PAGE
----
Wildlife Research Wildlife Research Society
Ecology, management and conservation in natural and modified habitats
RESEARCH ARTICLE

Effects of highway traffic on diurnal activity of the critically endangered Przewalski’s gazelle

Chunwang Li A , Zhigang Jiang A B C , Zuojian Feng A , Xiaobo Yang A B , Ji Yang A B and Liwei Chen A
+ Author Affiliations
- Author Affiliations

A Key Laboratory of Animal Ecology and Conservation Biology, Institute of Zoology, Chinese Academy of Sciences, Beijing 100101, China.

B Graduate University of the Chinese Academy of Sciences, Beijing 100049, China.

C Corresponding author. Email: jiangzg@ioz.ac.cn

Wildlife Research 36(5) 379-385 https://doi.org/10.1071/WR08117
Submitted: 5 August 2008  Accepted: 19 February 2009   Published: 21 July 2009

Abstract

Highway traffic is considered to be one of the factors that influence survival of wildlife. Przewalski’s gazelle is a critically endangered species that lives in the Qinghai Lake watershed of western China. To learn the impacts of traffic on activity patterns of Przewalski’s gazelle, we investigated the relationship between traffic flow and diurnal behaviours of the gazelle on the eastern shore of Qinghai Lake, where a highway was built in 2002. During the summers of 2005 and 2006, we collected traffic data on the highway and observed the activity of the Przewalski’s gazelle population in the area. The results of statistical analysis showed the following: (1) frequency of behaviours such as standing, locomotion, foraging and resting differed among the 15 1-h sampling periods (daytime); (2) numbers of total vehicles, heavy vehicles and light vehicles were significantly different among the daytime hours; (3) there was a positive correlation between the frequency of resting of the gazelles and the number of passing vehicles, and a negative correlation between the frequencies of foraging and alert responses and the number of passing vehicles; (4) by comparing our results with those of a previous study on the gazelles at this site, before the construction of the highway, we found that the diurnal rhythms of foraging, standing and resting have changed markedly (e.g. the three peaks of foraging at 1300, 1600 and 1800 hours in 1996 changed to two peaks of foraging at 0600 and 2000 hours). Our results suggest that the highway traffic may have caused a change in diurnal activity of Przewalski’s gazelle, with the animals tending to keep away from the highway when the traffic flow is high. We suggest traffic-control measures to reduce disturbance to, and thus enhance conservation of, this highly threatened species.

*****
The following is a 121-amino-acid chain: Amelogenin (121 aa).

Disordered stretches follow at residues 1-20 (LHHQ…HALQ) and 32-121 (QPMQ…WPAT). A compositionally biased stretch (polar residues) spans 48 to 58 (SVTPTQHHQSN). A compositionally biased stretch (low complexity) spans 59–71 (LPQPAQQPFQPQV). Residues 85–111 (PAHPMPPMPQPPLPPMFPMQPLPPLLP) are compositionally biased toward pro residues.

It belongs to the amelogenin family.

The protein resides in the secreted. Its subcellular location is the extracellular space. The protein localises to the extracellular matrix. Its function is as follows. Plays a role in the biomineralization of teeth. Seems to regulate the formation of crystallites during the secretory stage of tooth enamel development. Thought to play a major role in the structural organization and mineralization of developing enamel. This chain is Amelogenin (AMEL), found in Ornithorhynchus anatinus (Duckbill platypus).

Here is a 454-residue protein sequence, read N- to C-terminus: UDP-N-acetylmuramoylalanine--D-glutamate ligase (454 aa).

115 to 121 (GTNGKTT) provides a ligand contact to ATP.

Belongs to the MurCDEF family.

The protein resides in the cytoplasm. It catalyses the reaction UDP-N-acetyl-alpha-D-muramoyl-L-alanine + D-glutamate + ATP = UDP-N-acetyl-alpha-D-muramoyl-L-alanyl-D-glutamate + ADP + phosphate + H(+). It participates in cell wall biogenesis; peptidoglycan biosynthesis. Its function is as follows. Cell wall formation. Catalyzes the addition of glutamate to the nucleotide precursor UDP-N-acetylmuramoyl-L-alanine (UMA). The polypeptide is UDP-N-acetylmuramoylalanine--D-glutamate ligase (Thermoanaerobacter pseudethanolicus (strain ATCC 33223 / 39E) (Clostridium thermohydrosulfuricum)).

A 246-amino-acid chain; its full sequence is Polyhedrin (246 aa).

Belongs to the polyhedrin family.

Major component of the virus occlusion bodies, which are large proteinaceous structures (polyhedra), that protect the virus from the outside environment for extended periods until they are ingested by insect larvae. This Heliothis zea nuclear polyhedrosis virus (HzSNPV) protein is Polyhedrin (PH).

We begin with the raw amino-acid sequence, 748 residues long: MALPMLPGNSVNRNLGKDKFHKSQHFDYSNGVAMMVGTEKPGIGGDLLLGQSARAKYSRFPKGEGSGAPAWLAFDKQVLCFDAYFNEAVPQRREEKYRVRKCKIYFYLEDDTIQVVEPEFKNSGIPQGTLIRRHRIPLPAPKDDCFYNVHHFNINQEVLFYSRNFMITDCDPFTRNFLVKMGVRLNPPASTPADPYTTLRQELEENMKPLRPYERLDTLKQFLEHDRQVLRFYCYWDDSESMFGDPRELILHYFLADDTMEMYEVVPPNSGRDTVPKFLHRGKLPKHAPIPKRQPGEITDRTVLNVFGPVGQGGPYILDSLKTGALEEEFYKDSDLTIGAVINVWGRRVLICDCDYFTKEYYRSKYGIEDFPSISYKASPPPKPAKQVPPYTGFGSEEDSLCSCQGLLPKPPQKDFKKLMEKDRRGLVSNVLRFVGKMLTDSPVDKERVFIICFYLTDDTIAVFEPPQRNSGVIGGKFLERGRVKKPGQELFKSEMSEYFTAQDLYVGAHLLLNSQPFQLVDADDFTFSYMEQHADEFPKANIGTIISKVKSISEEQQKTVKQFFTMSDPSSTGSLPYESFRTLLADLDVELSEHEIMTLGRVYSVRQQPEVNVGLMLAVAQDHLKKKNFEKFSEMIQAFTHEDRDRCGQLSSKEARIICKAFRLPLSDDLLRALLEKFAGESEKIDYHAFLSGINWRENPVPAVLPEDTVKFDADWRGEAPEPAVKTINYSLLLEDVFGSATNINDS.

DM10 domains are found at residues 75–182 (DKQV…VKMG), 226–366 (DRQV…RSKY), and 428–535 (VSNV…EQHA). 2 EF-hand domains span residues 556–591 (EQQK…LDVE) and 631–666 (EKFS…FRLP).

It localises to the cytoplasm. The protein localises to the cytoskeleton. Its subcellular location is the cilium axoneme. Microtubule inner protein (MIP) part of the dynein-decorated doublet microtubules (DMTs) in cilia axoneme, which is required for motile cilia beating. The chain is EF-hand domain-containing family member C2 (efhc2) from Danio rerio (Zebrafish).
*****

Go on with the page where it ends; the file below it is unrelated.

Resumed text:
Acknowledgements

We acknowledge the financial support of National Nature Science Foundation (30670267, 30430120, 30670353), and Demo Project of Resource Monitoring and Conservation Technology and Application of Important Species in China (2008BAC39B04). We also sincerely thank Dr Aichun Xu, Dr Qinghu Cui, Dr Zhangqiang You, Ms Hongxia Fang, Ms Yuan Gu, and all people and organisations who made our work possible. We also thank the anonymous reviewers for their helpful comments on an earlier version of this manuscript.


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